Wnt Signaling Behaves as a -Master Regulator- in the Osteogenic and Adipogenic Commitment of Human Amniotic Fluid Mesenchymal Stem CellsReport as inadecuate

Wnt Signaling Behaves as a -Master Regulator- in the Osteogenic and Adipogenic Commitment of Human Amniotic Fluid Mesenchymal Stem Cells - Download this document for free, or read online. Document in PDF available to download.

Stem Cell Reviews and Reports

, Volume 9, Issue 5, pp 642–654

First Online: 19 April 2013


Human amniotic fluid mesenchymal stem cells huAFMSCs are emerging as a promising therapeutic option in regenerative medicine. Here, we characterized huAFMSC phenotype and multipotentiality. When cultured in osteogenic medium, huAFMSC displayed a significant increase in: Alkaline Phosphatase ALP activity and mRNA expression, Alizarin Red S staining and Runx2 mRNA expression; whereas maintaining these cells in an adipogenic culture medium gave a time-dependent increase in PPARγ and FABP4 mRNA expression, glycerol-3-phosphate dehydrogenase GPDH activity and positivity to Oil Red Oil staining. These results confirm that huAFMSCs can differentiate toward osteogenic and adipogenic phenotypes. The canonical Wnt-ßcatenin signaling pathway appears to trigger huAFMSC osteoblastogenesis, since during early phases of osteogenic differentiation, the expression of Dishevelled-2 Dvl-2, of the non-phosphorylated form of ß-catenin, and the phosphorylation of glycogen synthase kinase-3ß GSK3ß at serine 9 were upregulated. On the contrary, during adipogenic differentiation Dvl-2 expression decreased, whereas that of ß-catenin remained unchanged. This was associated with a late increase in GSK3ß phosphorylation. Consistent with this scenario, huAFMSCs exposure to Dickkopf-1, a selective inhibitor of the Wnt signaling, abolished Runx2 and ALP mRNA upregulation during huAFMSC osteogenic differentiation, whereas it enhanced FABP4 expression in adipocyte-differentiating cells. Taken together, these results unravel novel molecular determinants of huAFMSC commitment towards osteoblastogenesis, which may represent potential targets for directing the differentiation of these cells and improving their use in regenerative medicine.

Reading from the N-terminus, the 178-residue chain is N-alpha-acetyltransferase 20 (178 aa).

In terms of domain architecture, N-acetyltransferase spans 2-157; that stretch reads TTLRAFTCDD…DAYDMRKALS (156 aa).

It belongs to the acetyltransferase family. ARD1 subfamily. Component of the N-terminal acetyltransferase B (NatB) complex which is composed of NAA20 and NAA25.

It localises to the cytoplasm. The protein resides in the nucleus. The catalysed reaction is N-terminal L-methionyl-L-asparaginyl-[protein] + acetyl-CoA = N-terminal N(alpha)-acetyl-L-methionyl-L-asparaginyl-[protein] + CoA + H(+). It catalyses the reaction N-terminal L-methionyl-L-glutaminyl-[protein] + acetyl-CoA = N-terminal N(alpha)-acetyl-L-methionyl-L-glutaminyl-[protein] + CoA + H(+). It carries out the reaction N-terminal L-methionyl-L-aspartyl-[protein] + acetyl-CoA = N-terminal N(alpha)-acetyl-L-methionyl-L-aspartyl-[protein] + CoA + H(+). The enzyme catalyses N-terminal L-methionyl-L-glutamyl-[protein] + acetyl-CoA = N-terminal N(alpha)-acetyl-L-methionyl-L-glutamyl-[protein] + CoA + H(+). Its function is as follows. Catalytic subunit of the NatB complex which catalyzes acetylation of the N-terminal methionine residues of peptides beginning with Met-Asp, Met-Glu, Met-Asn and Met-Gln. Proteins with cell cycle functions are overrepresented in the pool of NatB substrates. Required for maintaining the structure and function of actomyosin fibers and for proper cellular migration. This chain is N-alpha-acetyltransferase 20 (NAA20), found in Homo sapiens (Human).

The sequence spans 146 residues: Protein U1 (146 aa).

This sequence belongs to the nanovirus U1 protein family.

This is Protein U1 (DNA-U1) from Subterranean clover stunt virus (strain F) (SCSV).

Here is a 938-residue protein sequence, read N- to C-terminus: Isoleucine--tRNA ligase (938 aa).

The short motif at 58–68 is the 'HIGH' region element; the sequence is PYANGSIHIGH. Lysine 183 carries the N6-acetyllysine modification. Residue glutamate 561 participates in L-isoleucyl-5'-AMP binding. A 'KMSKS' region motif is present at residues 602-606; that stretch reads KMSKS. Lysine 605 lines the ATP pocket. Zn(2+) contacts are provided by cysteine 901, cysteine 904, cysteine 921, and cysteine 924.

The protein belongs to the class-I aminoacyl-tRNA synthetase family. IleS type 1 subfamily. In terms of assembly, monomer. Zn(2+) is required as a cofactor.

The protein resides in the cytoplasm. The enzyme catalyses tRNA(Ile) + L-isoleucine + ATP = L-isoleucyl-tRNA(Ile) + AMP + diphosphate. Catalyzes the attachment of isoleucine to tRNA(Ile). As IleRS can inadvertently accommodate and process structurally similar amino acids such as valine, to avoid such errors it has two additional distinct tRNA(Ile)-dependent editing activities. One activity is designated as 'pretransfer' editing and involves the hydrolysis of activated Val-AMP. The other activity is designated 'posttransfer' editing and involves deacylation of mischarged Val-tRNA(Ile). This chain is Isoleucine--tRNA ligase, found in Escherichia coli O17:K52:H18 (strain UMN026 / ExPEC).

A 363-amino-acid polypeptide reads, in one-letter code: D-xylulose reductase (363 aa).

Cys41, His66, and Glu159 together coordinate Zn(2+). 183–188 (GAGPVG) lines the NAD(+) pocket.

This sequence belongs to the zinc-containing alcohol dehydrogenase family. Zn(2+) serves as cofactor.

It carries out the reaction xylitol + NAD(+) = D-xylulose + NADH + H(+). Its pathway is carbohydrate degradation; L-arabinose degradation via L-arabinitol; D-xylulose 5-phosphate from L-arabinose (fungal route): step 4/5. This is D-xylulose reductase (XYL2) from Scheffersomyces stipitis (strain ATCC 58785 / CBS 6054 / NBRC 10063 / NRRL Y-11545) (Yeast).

Open image in new windowFigureSchematic representation of Wnt pathway involved in the osteogenic and adipogenic differentiation of huAFMSCs. Our paper demonstrates that osteogenic commitment of these cells is linked to the stimulation of Wnt signal leading to the final transcriptional activation of early osteogenic markers such as RUNX-2 and ALP, mediated by β-catenin. DKK1 is a secreted Wnt antagonist that may be used as a drug to inhibit Wnt signal. In contrast, adipogenic commitment involves early inhibition of Wnt pathway leading to ubiquitination-degradation of β-catenin. This results in the transcription of PPARγ and FABP4, considered as the main initiators of adipogenesis. APC, adenomatous polyposis coli; βcat, β-catenin; CK1, casein kinase 1; DKK1, dickkopf 1; Dvl, Dishevelled; GSK3β, glycogen synthase kinase 3β; LRP5-6, low density lipoprotein receptor-related protein 5-6

KeywordsHuman amniotic fluids Mesenchymal stem cells Osteogenic-adipogenic differentiation Wnt signaling AbbreviationsAFAmniotic fluid


ALPAlkaline phosphatase

ARSAlizarin Red S


DMEMDulbecco-Modified Essential Medium


FABP4Fatty acid binding protein 4

FBSFoetal Bovine Serum

FITCFluorescein isothiocyanate-conjugated

GPDHGlycerol-3-phosphate dehydrogenase

GSK-3βGlycogen synthase kinase-3β

hu-AFMSCsHuman-amniotic fluid derived mesenchymal stem cells


MEMα-Minimal Essential Medium

MFIMean Fluorescence Intensity

MSCsMesenchymal stem cells


PPARγPeroxisome proliferator-activated receptor-γ

PBSPhosphate saline buffer

RUNX-2Runt-related transcription factor-2

RTRoom temperature

SDSSodium dodecyl sulphate


Iolanda D’Alimonte, Angela Lannutti, Assunta Pandolfi and Renata Ciccarelli equally contributed to the study

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Author: Iolanda D’Alimonte - Angela Lannutti - Caterina Pipino - Pamela Di Tomo - Laura Pierdomenico - Eleonora Cianci - Ivana A

Source: https://link.springer.com/

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